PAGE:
Numerical Integration

Review of Left and Right Sums

The Midpoint Approximation

To get a better approximation of , for example,

we could instead use the y-value of the midpoint of each interval as the height.  We will use six rectangles.

Notice that the first midpoint is at 2.25 and each rectangle width

5 - 2
Dx   =             =  .5
6

The new numbers are as follows:

2.25 + 0(.5), 2.25 + 1(.5), 2.25 + 2(.5), 2.25 + 3(.5), 2.25 + 4(.5), 2.25 + 5(.5)

so that the y coordinates are

(2.25 + 0(.5))2, (2.25 + 1(.5))2, (2.25 + 2(.5))2, (2.25 + 3(.5))2, (2.25 + 4(.5))2, (2.25 + 5(.5))2

We see that the ith rectangle has y-coordinate:

height = (2.25 + i(.5))2

To get the area of the ith rectangle we multiply the height by the base:

(2.25 + i(.5))2(.5)

Finally to get the total area we add the terms up:

S(2.25 + i(.5))2(.5)  =  38.9975

The true solution is 37.66... .  The left endpoint approximation would have yielded 33.875 and the right endpoint approximation would have yielded 44.375.  We see that for this case, the midpoint approximation yields a closer approximation.

This approximation is called the midpoint approximation and is given in general by

The Trapezoidal Approximation

A fourth method involves the trapezoidal rule which geometrically calculates the area of the trapezoid with base on the x-axis and heights f(xi) and f(xi+1)

The area of the trapezoid is

Dx
( f(xi) + f(xi+1) )
2

or the base times the average of the heights.  Adding up all the trapeziods gives

 The Trapezoidal Approximation                 b - a T(n)  =               [f(x0) + 2f(x1) + 2f(x2) +...+ 2f(xn-1) + f(xn)]                  2n

Example

Use the trapezoidal approximation with three trapezoids to approximate the integral

Solution

The picture is shown below.

The x values of interest are

x0  =  0,    x1  =  4,    x2  =  8,    x3  =  12

Plugging in these values into the function gives

f(0)  =  0,    f(4)  =  0.6154,    f(8)  =  0.8649,    f(12)  =  0.9351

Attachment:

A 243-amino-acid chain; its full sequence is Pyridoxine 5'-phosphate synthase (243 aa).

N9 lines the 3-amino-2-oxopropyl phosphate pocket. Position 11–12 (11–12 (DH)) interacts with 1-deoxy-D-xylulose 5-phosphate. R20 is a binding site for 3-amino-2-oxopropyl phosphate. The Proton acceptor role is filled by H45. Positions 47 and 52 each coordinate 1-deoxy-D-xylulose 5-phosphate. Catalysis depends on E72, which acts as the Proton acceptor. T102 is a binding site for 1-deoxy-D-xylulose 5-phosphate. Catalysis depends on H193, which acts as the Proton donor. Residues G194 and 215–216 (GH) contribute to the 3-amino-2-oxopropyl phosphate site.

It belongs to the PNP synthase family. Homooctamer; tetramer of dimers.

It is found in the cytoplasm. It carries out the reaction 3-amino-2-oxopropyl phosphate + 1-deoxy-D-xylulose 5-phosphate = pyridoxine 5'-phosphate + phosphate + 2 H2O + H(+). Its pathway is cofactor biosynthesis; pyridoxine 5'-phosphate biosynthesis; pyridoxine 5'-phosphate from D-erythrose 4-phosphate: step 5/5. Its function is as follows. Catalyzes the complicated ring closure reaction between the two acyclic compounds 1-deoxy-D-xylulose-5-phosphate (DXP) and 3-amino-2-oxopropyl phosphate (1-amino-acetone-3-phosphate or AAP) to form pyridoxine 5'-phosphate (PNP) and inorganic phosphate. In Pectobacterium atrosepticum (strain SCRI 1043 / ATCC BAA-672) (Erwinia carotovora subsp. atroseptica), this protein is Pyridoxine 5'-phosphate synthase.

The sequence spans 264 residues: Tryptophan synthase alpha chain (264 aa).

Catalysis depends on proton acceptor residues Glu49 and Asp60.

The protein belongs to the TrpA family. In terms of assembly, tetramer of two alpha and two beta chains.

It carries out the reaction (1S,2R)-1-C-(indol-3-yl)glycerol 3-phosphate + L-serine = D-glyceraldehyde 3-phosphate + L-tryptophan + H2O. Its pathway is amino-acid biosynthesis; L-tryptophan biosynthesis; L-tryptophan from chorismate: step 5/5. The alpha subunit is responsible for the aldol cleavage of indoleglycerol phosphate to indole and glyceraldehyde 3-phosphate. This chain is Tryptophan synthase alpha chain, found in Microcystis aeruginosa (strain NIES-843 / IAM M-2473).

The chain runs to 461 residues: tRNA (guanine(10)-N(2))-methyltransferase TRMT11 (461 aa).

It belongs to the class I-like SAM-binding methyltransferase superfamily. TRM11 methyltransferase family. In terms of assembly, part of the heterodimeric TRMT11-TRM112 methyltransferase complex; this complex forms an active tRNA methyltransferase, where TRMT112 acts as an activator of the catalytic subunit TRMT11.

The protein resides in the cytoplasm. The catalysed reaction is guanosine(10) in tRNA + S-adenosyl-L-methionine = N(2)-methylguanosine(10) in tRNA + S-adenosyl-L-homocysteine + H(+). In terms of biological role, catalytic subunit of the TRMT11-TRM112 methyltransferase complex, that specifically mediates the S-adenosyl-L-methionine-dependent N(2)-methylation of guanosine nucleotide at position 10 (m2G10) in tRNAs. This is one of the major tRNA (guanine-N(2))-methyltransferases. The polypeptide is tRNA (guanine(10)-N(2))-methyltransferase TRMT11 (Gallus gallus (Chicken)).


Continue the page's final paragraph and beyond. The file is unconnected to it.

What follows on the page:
The trapezoid approximation formula gives

12 - 0
T(n)   =                [0 + 2(0.6154) + 2(0.8649) + 0.9351]
2(3)

=  7.7914

We can compare this with the true answer of 7.8475.

Exercise

Use the Trapezoidal Approximation with 5 trap to approximate the integral

Error

The error in approximating an integral can be found by subtracting the true value from the estimated value.  The graphs show that the error is directly inked to the concavity of the integrand.  Without proof, bounds for the errors using the midpoint and trapezoid approximations are:

B(b - a)3
|EM<
24n2

B(b - a)3
|ET<
12n2

Where

B = max |f ''(x)|

Example:

If you want to approximate

using the midpoint rule with an error of less than .001, we compute

which in an increasing function on [0,2], hence has its maximum at x = 2.  So

B = (2 + 4(4))e4  < 983

so we find

983(23)
< .001
24n2

or

7864  <  .001(24n2)

n2  <  327667

Taking square roots of both sides gives

n > 572

Hence if we let

n = 573

we are guaranteed to have an error less than .001

Simpson's Estimate

We saw that the Trapezoidal and Midpoint estimates provided better accuracy than the Left and Right endpoint estimates.  It turns out that a certain combination of the Trapezoid and Midpoint estimates is even better.

 Let f(x) be a function defined on [a,b].  Then                         T(n)          2M(n)           S(n) =              +                                           3                3where T(n) and M(n) are the Trapezoidal and Midpoint Estimates.  S(n) is called Simpson's Estimate for the integral

Geometrically, if n is an even number then Simpson's Estimate gives the area under the parabolas defined by connecting three adjacent points.

Let n be even then using the even subscripted x values for the trapezoidal estimate and the midpoint estimate, gives

Notice the

1 2 4 2 4 ... 2 4 2 4 1

pattern.

Example

Use Simpson's Approximation with n = 6 to approximate

Solution

The key values of x are

x0  = 1,     x1  =  1.5,     x2  =  2,     x3  =  2.5,     x4  =  3,     x5  =  3.5,     x6  =  4

and the function values are

f(x0)  =  .5,     f(x1)  =  .2286,      f(x2)  =  .1111,

f(x3)  =  .0602,      f(x4)  =  .0357,      f(x5)  =  .0228,      f(x6)  =  .0154

Now we can put these numbers into the Simpson's approximation formula.

4 - 1
(.5 + 4(.2286) + 2(.1111) + 4(.0602) + 2(.0357) + 4(.0228) + .0154)
3(6)

=  .3426

Exercise

Use Simpson's approximation  with n  =  4 to approximate

Without proof, we state

Let

M = max |f''''(x)|

and let ES be the error in using Simpson's estimate then

M(b - a)5
|ES<
180n4

Example

Determine the value of n that will approximate

within two decimal places of accuracy.

Solution

We need to have an error less than .005:

|ES| < .005

We have

b - a  =  3 - 1  =  2

We take derivatives to compute M:

f(x) = 1/x

f '(x)  = -1/x2

f ''(x)  =  2/x3

f '''(x)  = -6/x4

f ''''(x)  = 24/x
5

We see that the maximum value of this function between 1 and 3 occurs when x = 1:

M = |24/15| = 24

We put this together to get

(24)(25)
<  .005
180n4

Multiplying by the denominator gives

768 < 0.9 n4

or

853.33 < n4

Taking fourth roots gives

n > 5.4

Hence, if we choose n = 6 we are guaranteed two decimals of accuracy.

Exercise

If you want to approximate

with n  =  5, determine the maximum errors that occur using the midpoint, the trapezoidal, and Simpson's approximation.